An introduction of atmospheres where we float with Mellotron nebulous pads and lot of chthonic voices. Beyond these sound shadows rises a synth song whose nasal tone imitates that of a saxophone with tenderly moving solos. A thin line of distortions opens an avenue for beautiful pads of an old organ around the 10 minutes. The processional movement becomes more austere for a short moment, the time that the sequencer gets out of its silence to structure the first rhythmic phase of "Traveling Light". Under white noises, radioactive effects and ectoplasmic chants, the structure of the seque ncer extends a good rhythmic bipolarity which reaches a vertiginous peak rather quickly. The movement is frenzied with tones of both wooden and metallic balls twirling on a conveyor manhandled by mechanical spasms. Fog patches spread the usual mysticism effects at the Berlin School as synth lines bicker a tonal intensity with the distortions of a guitar. The rhythmic structure continues its spasmodic phase with sequencers as frenetic as a dozen hands beating tense skins without rhythmic cohesion, while the scenery is composed of synth lines which twirl and twirl in banks of mechanized fog. Breathless, the beats reach an exhausted point in these benches around the 32nd minute, establishing the first ambiospherical phase, I'm not talking the introduction, in "Traveling Light". Misty and fluttered tunes pass through this 5-minute passage where another rhythmic structure gets to try building a new life. Less explosive and nevertheless persistent, this 2nd phase emerges more vividly aro u nd the 45th minute with clear sequences which leap like Bambi's feet on a frozen pond. Always woven tight, the ambiences evaporate when sequences filled of organic radiations give an unexpected heaviness to a final that justifies its length by the addition of good solos, guitars and synths, but also with a sequencer on the edge of exploding so much its roars vibrate of distortions. This is some good Airsculpture that won't disappoint their fans. "Convoi Exceptionel" is an excellent title that is tasted a little more easily in its shortened envelope. From the opening, a pulsating rhythm is densely covered by clouds of shadowy synth and by sinusoidal waves. Distorted keys bursting with ectoplasmic tones get in this dance for one-legged people on steroids that decorative elements unique to the universe of EM cover in a shroud of sonic oddities. Synth solos pierce this soundscape and fly over a rhythmic structure which crumbles under the weight of its elements. And if the rhythm reache s a harmonic fluidity, some keys remain shadowed by distortions until "Convoi Exceptionel" reaches a saturation point around 6 minutes. A phase where a more conventional movement of the sequencer makes its keys palpitate in an analog heat and where "Convoi Exceptionel" flies to a solid Berliner electronic rock filled by chthonic humming and by sequences which jump so strongly, even with shadows of white noises clinging to their palpitations, in order to crash in a rock final such as a Deep Purple without Ritchie Blackmore nor Ian Paice.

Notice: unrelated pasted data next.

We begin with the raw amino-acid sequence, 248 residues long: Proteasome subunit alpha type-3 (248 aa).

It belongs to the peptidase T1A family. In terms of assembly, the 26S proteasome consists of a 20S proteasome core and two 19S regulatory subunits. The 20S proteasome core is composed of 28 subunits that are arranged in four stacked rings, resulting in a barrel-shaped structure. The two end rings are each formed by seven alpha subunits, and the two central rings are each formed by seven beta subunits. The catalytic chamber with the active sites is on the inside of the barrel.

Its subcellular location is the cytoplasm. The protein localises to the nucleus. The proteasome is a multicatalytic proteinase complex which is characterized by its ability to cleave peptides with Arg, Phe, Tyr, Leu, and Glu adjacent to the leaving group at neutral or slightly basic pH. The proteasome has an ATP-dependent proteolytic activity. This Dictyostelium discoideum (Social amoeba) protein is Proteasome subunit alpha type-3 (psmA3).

“Travelling Light” is another solid opus from Airsculpture. It's a big electronic rock where the rare moments of atmospheres are hardly quieting down neurons excited by these rhythmic designs always elusive. And these tones eroded by white noises and by distortions bring the convoluted rhythms of the English trio to levels comparable to the best of both worlds of the Berlin and the England School, which meet here in an impressive and rather explos ive cocktail of these 78 minutes of “Travelling Light”.

2018. Sylvain Lupari